Launching into the makeup industry is particularly difficult when there is already so much competition. Success within this market is achieved by being innovative and creating products that customers need but do not have access to. Here are the five best Australian success stories with regards to the makeup industry.

Shanghai Suzy: 

Joanna French, founder of Shanghai Suzy was inspired to create her brand when she realized there were no affordable premium lipsticks in the market. As she was a cosmetic marketer herself, she often heard customers say they want a high-quality lipstick “but not at the price of an arm and a leg”.

Once she launched her product, many salons were requesting to have her product stocked on their shelves. Her original idea was to exclusively be online but as soon as requests came through, she discovered there are over 30,000 salons around the country.

“Consumers want something that feels a bit different and special they can post on their social media that nobody has heard of. Social media and the internet means it costs basically nothing to market your product.”
Joanna French

Now, Shanghai Suzy turns over $600,000 a year and sells in more than 600 salons across the nation. Her marketing style of selling seasonal products during Christmas, Halloween and the New Year creates an even better revenue for her brand. Her social media pages on Instagram and Facebook also attract a lot of attention.

shanghai suzyInstagram


Author and beauty editor, Zoë Foster-Blake created an all-natural skin care line in 2014. With her inspiration from makeup being harmful to your skin, she decided to make a skin care line for woman who have sensitive skin. Her products is exclusively online and can only be bought in Australia. She was worried about only making it online as customers now want to “feel it, touch it, smell it”. However, she is happy her strategy worked with 15 staff, giving her a helping hand.

“I can write to them and engage them on the site and have fun with them and then we get to send them the products and package it … then engage with them on social media afterwards…we have full control of our experience” 
– Zoe Foster-Blake, founder of Go-To

She praised the online world, where social media has become such an important part in entrepreneur’s lives. She stated the digital revolution has allowed you to work from anywhere and start a business without a physical store.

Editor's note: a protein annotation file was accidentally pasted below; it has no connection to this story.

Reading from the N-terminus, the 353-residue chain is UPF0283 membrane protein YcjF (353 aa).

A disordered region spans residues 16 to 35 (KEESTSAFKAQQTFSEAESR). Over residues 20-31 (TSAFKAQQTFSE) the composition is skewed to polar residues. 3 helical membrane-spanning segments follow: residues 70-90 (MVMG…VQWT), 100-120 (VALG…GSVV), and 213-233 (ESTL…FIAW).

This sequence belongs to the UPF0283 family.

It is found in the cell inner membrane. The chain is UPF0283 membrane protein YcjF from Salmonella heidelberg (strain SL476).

Poni Cosmetics: 

Evette Hess, a beautician was inspired to start her own eyebrow makeup line as her customers repeatedly stated they wanted to do what she does at home. Her and her husband saved up $100,00 to buy a house.  As they just had a child, she put those savings into starting up Poni Cosmetics instead.

She first started by stocking off her products at the clinic she worked at, then gradually other beauty clinics started to pick up her products. With the help of social media and word-of-mouth, her brand now turns over $2 million dollars in a year. Her quirky promise “No ponis were harmed in making” makes her customers keep coming back.



Sarah and Emily Hamilton, founders of their makeup sampling distributor, Bellabox, reached a 12% monthly growth in 2015. The subscription-based service allows members to discover, trial and buy beauty products.

Sarah told Business Insider she approached Fairfax for funding a few months ago. She says they don’t count the investment as an exit, but rather a transition to having “a smaller slice of a larger pie”. The sisters now have a diverse consumer base with the help of the media and its traffic arriving from Fairfax.

bella boxInstagram

Nude By Nature

HiLife Health and Beauty chief executive, Peter Nicholas made a turnover of $42.2 million in 2010-11 with his brands Rapid Loss and Nude By Nature. The makeup line Nude By Nature was created  in 2008 with his inspiration to start this line coming from his “phobia of ageing”.

The eternal success of his brand has been the way the products look on your skin as Peter states they are almost invisible. “It covers as well as liquid without the spillage and without all the neurosis that comes with liquid make-up” he said in an interview with Business Review Weekly. 

“Human beings are attracted to good looking people, whether of the same or opposite gender, and this influences success in the workplace just as much as in the mating game”
– Peter Nicholas

HiLife spends $10 million of its revenue on advertising, with a 60-40 split between TV and print. With 60% of his customer base being 35-48 year olds, he is hoping to break into the younger generation as they are a majority of the profit for his makeup brand.

Entrepreneurs work hard to keep the profit margins expanding over the years they are in business. Therefore, being innovative and appealing to customer values is key as all these brands have continuously completed. Zoe Foster-Blake states the best way to break into the cosmetic industry is finding a gap between the business sectors already existing.